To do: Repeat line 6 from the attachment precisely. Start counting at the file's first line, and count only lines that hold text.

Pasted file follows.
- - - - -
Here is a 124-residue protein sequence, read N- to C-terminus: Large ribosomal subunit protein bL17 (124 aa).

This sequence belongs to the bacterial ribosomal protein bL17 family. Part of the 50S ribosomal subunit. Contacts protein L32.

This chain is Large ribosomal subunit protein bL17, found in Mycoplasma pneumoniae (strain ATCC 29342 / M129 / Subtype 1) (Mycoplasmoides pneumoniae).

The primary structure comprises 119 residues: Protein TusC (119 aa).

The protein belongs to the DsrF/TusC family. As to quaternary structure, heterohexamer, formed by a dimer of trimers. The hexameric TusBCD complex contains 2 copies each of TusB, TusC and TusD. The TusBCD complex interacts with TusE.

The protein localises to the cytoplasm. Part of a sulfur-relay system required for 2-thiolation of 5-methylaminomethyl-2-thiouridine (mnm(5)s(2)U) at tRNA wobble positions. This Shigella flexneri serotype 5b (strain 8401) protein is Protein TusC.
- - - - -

The protein localises to the cytoplasm. Part of a sulfur-relay system required for 2-thiolation of 5-methylaminomethyl-2-thiouridine (mnm(5)s(2)U) at tRNA wobble positions. This Shigella flexneri serotype 5b (strain 8401) protein is Protein TusC.